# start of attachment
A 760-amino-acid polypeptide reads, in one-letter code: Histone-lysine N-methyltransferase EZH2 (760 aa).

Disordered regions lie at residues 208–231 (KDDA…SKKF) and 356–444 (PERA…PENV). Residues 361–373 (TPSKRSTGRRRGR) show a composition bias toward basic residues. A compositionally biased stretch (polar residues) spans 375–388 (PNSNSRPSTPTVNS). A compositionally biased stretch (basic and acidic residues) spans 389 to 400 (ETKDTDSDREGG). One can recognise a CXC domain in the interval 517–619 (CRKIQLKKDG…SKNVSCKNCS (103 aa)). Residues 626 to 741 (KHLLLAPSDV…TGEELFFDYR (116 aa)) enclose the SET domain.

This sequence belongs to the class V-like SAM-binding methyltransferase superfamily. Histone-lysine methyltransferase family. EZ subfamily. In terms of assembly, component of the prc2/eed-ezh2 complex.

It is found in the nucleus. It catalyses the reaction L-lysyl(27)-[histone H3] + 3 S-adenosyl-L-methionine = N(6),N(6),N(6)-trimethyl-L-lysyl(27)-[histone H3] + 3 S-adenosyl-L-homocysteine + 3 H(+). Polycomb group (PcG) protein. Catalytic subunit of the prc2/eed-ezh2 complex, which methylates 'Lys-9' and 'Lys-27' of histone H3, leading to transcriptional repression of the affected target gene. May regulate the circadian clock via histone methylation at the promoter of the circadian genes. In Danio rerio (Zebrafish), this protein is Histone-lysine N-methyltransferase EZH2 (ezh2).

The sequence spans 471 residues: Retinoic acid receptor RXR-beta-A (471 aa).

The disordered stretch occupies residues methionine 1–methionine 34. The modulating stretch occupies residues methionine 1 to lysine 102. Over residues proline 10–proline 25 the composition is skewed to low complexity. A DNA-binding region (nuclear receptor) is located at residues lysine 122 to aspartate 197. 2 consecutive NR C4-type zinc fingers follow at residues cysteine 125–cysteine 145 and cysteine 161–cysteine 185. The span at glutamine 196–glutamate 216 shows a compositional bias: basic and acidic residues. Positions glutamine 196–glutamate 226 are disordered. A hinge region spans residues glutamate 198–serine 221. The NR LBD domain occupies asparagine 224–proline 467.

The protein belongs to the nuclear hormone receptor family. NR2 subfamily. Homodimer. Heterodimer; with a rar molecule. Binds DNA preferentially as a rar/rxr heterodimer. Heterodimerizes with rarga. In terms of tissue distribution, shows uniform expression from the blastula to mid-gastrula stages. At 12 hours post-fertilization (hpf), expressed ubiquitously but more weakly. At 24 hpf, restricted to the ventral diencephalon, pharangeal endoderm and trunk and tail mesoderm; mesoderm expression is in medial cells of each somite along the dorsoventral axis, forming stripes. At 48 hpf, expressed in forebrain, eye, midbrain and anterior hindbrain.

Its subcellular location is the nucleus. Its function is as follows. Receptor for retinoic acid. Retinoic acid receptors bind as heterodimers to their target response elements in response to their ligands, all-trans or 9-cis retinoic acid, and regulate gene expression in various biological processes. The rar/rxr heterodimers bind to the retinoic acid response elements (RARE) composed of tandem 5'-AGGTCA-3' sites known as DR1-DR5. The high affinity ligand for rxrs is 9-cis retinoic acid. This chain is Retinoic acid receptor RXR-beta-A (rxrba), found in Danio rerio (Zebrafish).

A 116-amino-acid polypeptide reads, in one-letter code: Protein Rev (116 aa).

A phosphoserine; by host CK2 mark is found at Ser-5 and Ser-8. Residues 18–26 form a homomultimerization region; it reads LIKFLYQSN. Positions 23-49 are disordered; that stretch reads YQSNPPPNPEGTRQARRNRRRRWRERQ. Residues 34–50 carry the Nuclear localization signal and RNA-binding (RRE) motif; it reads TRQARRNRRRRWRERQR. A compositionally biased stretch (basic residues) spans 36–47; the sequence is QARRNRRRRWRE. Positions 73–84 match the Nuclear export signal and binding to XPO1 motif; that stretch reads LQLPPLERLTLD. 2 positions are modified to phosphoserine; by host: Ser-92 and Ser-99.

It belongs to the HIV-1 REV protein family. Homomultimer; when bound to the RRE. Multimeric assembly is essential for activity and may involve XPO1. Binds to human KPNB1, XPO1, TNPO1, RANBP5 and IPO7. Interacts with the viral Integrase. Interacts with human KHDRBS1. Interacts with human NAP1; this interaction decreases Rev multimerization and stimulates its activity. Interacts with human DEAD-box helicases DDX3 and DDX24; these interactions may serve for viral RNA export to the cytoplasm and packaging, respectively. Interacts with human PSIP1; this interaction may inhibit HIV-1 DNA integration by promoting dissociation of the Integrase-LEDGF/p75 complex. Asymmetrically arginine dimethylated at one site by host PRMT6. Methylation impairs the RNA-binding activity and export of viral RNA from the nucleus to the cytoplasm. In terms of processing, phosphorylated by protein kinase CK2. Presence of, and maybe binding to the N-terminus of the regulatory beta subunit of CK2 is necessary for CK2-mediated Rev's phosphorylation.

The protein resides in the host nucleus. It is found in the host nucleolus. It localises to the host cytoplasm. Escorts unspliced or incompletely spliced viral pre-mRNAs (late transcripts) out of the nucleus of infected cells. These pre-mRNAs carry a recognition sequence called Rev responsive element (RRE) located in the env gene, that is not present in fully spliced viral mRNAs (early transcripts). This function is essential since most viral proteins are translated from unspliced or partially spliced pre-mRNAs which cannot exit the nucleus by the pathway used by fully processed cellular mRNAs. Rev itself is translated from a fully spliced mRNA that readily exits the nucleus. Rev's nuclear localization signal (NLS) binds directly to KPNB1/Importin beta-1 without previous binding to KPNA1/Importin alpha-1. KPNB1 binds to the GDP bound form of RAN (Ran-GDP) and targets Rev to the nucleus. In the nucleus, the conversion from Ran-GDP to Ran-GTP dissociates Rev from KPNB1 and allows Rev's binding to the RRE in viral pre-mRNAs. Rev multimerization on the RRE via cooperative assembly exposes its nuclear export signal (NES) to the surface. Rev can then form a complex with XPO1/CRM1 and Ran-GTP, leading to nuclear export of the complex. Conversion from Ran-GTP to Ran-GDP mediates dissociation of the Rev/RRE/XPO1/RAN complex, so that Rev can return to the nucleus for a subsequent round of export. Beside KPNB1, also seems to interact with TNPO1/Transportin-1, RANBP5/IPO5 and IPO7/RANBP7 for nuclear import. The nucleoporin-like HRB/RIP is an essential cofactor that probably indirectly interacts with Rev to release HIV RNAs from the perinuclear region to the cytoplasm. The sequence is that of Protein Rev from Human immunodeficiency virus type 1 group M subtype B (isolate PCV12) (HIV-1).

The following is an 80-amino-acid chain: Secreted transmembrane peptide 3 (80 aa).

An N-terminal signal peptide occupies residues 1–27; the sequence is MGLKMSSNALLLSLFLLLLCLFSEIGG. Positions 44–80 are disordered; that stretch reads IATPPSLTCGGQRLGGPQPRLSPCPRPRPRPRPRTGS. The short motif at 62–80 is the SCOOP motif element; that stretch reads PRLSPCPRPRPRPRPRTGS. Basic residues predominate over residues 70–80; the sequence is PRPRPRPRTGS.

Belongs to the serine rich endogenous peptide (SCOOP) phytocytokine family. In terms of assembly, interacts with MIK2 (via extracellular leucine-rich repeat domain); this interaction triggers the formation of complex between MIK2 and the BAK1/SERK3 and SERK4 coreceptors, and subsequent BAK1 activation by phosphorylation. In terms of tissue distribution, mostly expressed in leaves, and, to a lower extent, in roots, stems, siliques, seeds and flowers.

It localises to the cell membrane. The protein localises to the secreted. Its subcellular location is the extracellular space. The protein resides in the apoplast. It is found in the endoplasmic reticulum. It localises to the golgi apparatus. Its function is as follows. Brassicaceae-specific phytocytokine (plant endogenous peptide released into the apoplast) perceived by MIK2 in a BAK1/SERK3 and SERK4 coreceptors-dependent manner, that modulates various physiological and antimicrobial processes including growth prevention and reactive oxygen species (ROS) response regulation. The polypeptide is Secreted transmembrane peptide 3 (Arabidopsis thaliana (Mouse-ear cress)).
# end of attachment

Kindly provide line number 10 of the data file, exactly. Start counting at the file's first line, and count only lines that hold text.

A phosphoserine; by host CK2 mark is found at Ser-5 and Ser-8. Residues 18–26 form a homomultimerization region; it reads LIKFLYQSN. Positions 23-49 are disordered; that stretch reads YQSNPPPNPEGTRQARRNRRRRWRERQ. Residues 34–50 carry the Nuclear localization signal and RNA-binding (RRE) motif; it reads TRQARRNRRRRWRERQR. A compositionally biased stretch (basic residues) spans 36–47; the sequence is QARRNRRRRWRE. Positions 73–84 match the Nuclear export signal and binding to XPO1 motif; that stretch reads LQLPPLERLTLD. 2 positions are modified to phosphoserine; by host: Ser-92 and Ser-99.